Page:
I always have to laugh a little when I get myself in any kind of tailspin about anything. Supposedly I’m some guy who feels confident enough about the things he’s learned to help other people avoid coming all unraveled unnecessarily, writing about it all the time for a site like this and creating books like 101 Ideas to Kick Your Ass Into Gear. Well, I’d venture to guess that even the Dalai Lama gets grumpy or unsettled once in a while. Or at least most of us do; even the most disciplined students of balance, well-being and serenity are still human, and will almost certainly have a bad day now and then.
I definitely found myself coming off the rails a bit this week, and strangely, I’m glad I did. It was a great reminder of the things that mostly keep me centered, and a reminder that a certain balanced diligence is required to lead a happy rewarding life. So what had me all in a tizzy? It turns out it was the same thing that is probably at the root of almost all uneasiness, anger, or other unbalanced states. Things weren’t going my way. It started a week ago with some interpersonal challenges related to projects I’m working on, and then I worked all weekend, and things started snowballing at the beginning of the week with a series of rescheduled meetings and missed deadlines. By Wednesday morning, I was officially a mental trainwreck.
So what did I do to get “normal” again? I remembered a short list of things that that will always get me back on track. A few of them are questions that will just give me perspective, and a few are reminders that keep me going daily. But before I do any of them, there’s one other thing I do.
It’s amazing how often we forget to do that, and sometimes just pausing, taking a few normal breaths will make all the difference in the world. Stand up to do it if you can. Roll your neck a little. Let your shoulders hang. Then breathe again. When you feel more calm and centered, try asking yourself a few questions:
Do I need a break?
Am I eating well?
Did I sleep okay last night?
Can I really control this?
A lot of the most driven people I know simply forget to stop working or forget to eat, or work too late and end up short on sleep. If you’ve done any of these things, TAKE A DAY OFF for cryin’ out loud. In spite of your irrational belief that the world will shudder to a halt if you do, we’re sorry to say it won’t. Get a good night’s sleep, get your routine in order. Eating, sleeping, and physical activity should come naturally, but get derailed a lot in modern life. And the control part? Chances are, you have little or no control over half of the things you’re worked up about, and instead of focusing on how the world around you needs to change, you probably need to think about how YOU need to change to accept it, so you can be happier in it. What helps me personally do that is part pragmatism, and part prayer. Below is what I do to clear my plate a little so I know what to expend my energy on. I’ll leave you to your own devices in the prayer department if you’re so inclined.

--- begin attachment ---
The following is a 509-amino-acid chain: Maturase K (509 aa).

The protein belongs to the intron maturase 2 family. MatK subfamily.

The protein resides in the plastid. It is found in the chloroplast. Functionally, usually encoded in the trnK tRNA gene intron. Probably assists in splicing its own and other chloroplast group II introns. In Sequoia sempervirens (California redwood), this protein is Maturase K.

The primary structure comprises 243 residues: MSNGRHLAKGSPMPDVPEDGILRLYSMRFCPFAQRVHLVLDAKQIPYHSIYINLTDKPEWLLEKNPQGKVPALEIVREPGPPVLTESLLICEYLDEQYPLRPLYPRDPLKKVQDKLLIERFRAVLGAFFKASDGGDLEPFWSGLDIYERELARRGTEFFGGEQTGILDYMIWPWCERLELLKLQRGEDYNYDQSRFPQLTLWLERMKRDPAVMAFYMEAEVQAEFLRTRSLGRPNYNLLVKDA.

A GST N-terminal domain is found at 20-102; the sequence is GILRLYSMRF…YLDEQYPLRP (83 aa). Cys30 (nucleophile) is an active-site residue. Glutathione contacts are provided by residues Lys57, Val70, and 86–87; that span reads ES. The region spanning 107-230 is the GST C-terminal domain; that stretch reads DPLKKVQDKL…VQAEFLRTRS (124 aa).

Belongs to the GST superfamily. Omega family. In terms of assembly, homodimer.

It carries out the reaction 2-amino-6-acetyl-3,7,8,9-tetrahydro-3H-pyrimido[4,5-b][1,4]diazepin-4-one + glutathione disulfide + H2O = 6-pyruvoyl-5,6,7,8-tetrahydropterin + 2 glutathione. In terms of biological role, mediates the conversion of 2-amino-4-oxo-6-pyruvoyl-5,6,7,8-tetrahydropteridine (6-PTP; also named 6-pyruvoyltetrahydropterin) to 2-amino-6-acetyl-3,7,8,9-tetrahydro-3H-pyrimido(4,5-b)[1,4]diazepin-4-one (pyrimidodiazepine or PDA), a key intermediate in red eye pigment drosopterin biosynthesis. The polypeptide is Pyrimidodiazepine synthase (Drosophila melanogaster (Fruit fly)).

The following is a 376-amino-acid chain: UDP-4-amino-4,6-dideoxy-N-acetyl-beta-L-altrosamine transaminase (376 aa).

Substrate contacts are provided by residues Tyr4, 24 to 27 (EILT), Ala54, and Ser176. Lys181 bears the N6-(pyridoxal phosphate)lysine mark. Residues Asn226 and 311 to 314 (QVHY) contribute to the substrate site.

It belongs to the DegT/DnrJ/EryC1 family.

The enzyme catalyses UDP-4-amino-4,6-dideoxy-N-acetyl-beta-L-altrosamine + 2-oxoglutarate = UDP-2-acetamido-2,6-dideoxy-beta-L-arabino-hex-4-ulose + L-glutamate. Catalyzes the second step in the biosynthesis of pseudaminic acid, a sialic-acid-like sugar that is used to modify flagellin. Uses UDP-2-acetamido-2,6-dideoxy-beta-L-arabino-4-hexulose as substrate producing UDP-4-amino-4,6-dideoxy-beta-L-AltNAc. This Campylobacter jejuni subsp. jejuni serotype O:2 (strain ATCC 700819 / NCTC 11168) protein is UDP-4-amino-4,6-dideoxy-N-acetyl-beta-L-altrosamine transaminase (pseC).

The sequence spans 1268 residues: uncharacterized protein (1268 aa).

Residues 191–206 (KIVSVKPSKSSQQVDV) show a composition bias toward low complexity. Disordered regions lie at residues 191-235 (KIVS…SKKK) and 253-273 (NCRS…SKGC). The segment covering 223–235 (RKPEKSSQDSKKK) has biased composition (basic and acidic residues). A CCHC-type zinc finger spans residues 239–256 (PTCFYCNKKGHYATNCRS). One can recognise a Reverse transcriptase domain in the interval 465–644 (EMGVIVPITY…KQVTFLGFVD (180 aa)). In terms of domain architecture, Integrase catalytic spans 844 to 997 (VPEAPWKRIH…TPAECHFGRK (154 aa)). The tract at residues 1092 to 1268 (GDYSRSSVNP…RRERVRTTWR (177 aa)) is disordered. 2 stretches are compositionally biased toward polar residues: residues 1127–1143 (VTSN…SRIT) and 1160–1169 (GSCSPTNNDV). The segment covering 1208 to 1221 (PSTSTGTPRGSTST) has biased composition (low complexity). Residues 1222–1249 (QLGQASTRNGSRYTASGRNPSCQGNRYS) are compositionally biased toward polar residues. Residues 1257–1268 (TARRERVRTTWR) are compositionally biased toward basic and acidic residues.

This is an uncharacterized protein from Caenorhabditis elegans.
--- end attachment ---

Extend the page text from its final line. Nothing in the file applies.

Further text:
Make a List. Duh.
Many of us are so used to making our own kinds of lists to stay organized that we may forget that there’s more than one way to make a list. One of my tools in times of duress is recommended in varying forms by a multitude of success and motivation gurus, and takes two simple steps:
First, just spew out a list of all the stuff that seems to be on your mind, without prioritizing. Try to let stuff just pop into your mind, and onto the paper without analyzing its importance.
Second, go through the list, and use whatever you prefer – numbers, asterisks, whatever – to sort the items into three basic categories:
1.) Things that could be taken care of in the next hour. Phone calls or emails you’ve put off, taking out the trash, whatever.
2.) Things that could be done TODAY. A trip to the store or the post office, a task that takes a few hours, etc.
3.) Things that won’t get done today, and require some planning and organizing. You can transfer those to a to-do list later.
Third, do all those little things! And when you’re done with the little things, tackle those “today” tasks. The simple act of making the list may actually make you feel more stressed than before you made it, but you’ll be amazed at how much more at ease you are after notching off a few trivial tasks. Then you’ll be more willing to relax a little, and that’s when your mind does its best work – when it is naturally processing information unfettered by a flurry of trivial tasks.
Feel better yet? I do.
I think I’ll take a day off.